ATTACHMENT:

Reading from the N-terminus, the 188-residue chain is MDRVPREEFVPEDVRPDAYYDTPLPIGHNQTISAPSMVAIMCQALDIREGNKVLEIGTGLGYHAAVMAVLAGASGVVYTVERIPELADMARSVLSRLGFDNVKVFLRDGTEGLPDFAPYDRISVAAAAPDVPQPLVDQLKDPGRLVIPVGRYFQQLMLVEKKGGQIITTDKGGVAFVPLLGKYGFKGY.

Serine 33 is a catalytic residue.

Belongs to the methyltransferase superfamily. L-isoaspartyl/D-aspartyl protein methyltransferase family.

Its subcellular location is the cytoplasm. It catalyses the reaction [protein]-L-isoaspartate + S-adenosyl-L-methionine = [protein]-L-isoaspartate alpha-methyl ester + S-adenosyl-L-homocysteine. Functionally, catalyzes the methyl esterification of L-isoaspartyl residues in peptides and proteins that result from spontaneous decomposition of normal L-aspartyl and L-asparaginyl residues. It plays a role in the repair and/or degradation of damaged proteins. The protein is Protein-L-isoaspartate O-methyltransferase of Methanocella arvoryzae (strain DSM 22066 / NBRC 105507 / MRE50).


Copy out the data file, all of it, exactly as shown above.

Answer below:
Reading from the N-terminus, the 188-residue chain is MDRVPREEFVPEDVRPDAYYDTPLPIGHNQTISAPSMVAIMCQALDIREGNKVLEIGTGLGYHAAVMAVLAGASGVVYTVERIPELADMARSVLSRLGFDNVKVFLRDGTEGLPDFAPYDRISVAAAAPDVPQPLVDQLKDPGRLVIPVGRYFQQLMLVEKKGGQIITTDKGGVAFVPLLGKYGFKGY.

Serine 33 is a catalytic residue.

Belongs to the methyltransferase superfamily. L-isoaspartyl/D-aspartyl protein methyltransferase family.

Its subcellular location is the cytoplasm. It catalyses the reaction [protein]-L-isoaspartate + S-adenosyl-L-methionine = [protein]-L-isoaspartate alpha-methyl ester + S-adenosyl-L-homocysteine. Functionally, catalyzes the methyl esterification of L-isoaspartyl residues in peptides and proteins that result from spontaneous decomposition of normal L-aspartyl and L-asparaginyl residues. It plays a role in the repair and/or degradation of damaged proteins. The protein is Protein-L-isoaspartate O-methyltransferase of Methanocella arvoryzae (strain DSM 22066 / NBRC 105507 / MRE50).